Video games have a problem and it's not resolution or frames per second. It's how our industry caters heavily toward one single demographic. While video games impart a great deal of personal ownership over an experience, we've ignored the very real responsibility we have to creating an open and welcoming medium for all people.
It's time to take control. It's time to #BanBabesFromE3.
As a kid, I always dreamed of attending the Electronic Entertainment Expo. I wanted to cover the show as part of the media or debut my own game, but now I feel like staying at home.
It's terrible that gamers default to the same names that probably hurt them badly in school and it's horrifying that the people behind your favorite video games continue a practice that has no real benefit to their business, because why? Tradition?! These two negative trends are more deeply connected than we think.
- Do booth babes add to the video game coverage you read at home?
- Do bloated marketing budgets allow developers to continue innovating?
- Do skimpy school girls at E3 make Duke Nukem Forever a better game?
Let's start a revolution. Let's start a dialog about booth babes now, in the comments, on Twitter, on Facebook, and in the forums that dominate gaming culture.
- #BanBabesFromE3 to change the portrayal of gamers to mainstream media that label us disaffected losers. Click to tweet this message.
- #BanBabesFromE3 and create a healthier and more positive working environment for all professionals at gaming's biggest conference. Click to tweet this message.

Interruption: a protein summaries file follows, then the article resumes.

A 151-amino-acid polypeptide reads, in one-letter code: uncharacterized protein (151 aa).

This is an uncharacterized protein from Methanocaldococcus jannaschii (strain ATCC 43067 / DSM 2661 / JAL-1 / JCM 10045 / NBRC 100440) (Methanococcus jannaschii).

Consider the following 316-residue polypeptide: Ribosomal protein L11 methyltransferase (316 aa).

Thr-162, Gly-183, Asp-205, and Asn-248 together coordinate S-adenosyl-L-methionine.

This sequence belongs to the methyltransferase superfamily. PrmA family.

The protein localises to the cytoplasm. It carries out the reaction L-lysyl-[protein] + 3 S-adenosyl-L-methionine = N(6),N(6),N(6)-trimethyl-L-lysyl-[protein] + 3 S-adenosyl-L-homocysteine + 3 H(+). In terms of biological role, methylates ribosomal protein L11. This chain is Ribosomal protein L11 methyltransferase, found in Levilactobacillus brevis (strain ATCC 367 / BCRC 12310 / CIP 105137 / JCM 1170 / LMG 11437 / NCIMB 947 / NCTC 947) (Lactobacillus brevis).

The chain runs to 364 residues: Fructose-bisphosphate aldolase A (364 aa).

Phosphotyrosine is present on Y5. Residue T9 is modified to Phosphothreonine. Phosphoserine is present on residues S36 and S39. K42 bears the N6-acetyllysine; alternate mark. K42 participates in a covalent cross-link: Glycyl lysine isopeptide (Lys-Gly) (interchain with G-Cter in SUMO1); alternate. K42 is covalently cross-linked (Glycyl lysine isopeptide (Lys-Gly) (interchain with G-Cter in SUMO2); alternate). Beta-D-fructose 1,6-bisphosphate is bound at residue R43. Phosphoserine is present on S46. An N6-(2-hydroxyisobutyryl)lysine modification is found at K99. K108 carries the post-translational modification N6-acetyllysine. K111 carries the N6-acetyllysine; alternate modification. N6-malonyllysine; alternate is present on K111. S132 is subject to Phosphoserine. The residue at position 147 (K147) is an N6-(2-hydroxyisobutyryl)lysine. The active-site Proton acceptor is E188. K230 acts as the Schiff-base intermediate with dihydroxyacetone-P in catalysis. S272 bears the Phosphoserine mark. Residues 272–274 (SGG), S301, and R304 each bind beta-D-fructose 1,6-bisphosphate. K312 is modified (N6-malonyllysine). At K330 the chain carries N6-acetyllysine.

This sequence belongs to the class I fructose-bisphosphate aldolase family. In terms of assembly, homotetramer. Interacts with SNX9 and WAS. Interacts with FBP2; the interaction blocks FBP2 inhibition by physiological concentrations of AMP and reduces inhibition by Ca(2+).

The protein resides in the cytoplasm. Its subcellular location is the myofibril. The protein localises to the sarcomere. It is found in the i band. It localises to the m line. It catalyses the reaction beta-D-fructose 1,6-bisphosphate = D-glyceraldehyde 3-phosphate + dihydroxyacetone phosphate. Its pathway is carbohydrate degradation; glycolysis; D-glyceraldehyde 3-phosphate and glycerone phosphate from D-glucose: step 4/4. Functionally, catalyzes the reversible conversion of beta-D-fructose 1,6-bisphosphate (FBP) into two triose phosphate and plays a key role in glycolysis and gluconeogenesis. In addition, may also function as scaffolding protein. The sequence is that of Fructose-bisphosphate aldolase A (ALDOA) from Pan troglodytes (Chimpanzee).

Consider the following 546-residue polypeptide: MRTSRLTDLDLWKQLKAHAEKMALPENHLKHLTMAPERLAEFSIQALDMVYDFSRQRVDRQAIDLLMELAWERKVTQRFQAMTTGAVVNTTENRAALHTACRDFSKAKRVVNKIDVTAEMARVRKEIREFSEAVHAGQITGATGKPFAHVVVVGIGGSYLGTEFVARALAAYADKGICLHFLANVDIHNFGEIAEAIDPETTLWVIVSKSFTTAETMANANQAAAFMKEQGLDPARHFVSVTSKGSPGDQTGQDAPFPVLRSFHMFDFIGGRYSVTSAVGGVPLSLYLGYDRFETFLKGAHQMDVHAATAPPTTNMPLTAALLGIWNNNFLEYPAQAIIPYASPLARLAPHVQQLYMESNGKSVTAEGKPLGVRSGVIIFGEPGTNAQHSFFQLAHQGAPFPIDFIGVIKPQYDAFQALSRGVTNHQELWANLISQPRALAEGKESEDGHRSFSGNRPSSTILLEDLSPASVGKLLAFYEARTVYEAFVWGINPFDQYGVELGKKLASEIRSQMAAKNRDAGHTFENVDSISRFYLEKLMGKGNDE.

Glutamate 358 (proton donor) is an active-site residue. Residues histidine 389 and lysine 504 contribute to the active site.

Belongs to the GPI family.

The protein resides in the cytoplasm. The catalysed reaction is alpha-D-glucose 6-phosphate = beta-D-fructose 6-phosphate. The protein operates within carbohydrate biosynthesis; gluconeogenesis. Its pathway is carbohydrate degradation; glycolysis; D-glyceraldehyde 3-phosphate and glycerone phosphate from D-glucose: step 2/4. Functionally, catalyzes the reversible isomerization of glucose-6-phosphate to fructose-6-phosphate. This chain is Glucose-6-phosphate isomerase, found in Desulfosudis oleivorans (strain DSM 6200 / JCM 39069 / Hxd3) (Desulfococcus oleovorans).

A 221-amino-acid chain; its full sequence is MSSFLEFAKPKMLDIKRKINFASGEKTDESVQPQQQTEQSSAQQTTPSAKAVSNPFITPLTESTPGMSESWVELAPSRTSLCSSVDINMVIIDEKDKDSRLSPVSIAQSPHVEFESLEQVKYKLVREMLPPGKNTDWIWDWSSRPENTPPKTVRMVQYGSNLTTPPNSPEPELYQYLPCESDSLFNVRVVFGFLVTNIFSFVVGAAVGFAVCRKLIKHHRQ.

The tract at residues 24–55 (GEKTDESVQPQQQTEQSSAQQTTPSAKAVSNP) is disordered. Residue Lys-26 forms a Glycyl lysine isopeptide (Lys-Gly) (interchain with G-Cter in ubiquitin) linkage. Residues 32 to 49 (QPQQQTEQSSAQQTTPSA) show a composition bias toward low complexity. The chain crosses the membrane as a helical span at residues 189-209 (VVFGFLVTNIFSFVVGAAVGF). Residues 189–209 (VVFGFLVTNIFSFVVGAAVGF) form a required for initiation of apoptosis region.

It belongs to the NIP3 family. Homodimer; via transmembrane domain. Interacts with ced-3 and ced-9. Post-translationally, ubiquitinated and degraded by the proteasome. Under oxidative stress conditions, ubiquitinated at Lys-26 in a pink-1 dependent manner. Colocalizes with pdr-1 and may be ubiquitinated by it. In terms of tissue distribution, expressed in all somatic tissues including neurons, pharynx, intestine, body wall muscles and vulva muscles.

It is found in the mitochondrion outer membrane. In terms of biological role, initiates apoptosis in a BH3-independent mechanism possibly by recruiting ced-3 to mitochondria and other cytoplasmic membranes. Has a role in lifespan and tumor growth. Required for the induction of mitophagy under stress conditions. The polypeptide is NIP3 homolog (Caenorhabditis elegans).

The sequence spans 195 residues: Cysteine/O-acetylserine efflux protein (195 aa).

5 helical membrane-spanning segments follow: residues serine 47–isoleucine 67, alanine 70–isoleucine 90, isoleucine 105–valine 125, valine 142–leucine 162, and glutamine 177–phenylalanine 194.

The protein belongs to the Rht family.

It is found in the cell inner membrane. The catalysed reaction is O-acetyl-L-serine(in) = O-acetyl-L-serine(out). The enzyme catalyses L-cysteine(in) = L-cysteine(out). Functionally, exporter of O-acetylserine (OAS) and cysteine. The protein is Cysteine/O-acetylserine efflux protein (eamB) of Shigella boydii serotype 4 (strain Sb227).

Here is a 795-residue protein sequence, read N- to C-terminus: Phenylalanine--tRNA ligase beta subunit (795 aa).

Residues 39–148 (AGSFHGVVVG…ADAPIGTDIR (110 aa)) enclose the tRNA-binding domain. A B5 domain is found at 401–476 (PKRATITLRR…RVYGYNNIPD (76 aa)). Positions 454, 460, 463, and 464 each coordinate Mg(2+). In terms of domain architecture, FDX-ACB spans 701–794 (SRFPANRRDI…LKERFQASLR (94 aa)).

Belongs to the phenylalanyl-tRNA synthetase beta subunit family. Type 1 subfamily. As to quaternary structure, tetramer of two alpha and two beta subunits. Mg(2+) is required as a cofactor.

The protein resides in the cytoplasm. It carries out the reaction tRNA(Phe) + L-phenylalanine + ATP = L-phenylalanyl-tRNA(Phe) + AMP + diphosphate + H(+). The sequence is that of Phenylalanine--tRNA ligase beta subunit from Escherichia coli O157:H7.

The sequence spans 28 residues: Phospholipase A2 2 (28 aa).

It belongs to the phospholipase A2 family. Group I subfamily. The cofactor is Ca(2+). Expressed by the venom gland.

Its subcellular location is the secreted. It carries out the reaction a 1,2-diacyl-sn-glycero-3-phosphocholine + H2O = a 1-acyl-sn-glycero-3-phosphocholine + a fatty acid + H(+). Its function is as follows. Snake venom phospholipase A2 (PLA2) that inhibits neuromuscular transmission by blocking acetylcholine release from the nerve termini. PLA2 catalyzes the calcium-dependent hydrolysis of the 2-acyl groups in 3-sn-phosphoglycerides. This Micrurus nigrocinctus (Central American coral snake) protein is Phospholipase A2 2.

- #BanBabesFromE3 and shed the misguided stereotype that the gamer is an 18-36 year old man with an unending appetite for destruction. Click to tweet this message.
- #BanBabesFromE3 and ensure that gaming can continue to grow with a market of consumers from all demographics, ages, and backgrounds. Click to tweet this message.
Booth babes cannot be allowed to represent women in the industry any longer, as there are countless female developers, executives, and players helping to shape the medium today. Allowing the practice to continue would be tantamount to turning varied and progressive talent away from our industry. E3, and by definition the video game industry, would be a better place if this message was made clear by policy.
Tweet this message to your favorite developers and specifically to the following individuals:
Please, #BanBabesFromE3. Tweet about this during GDC and show your support for a safe and inclusive E3 this summer.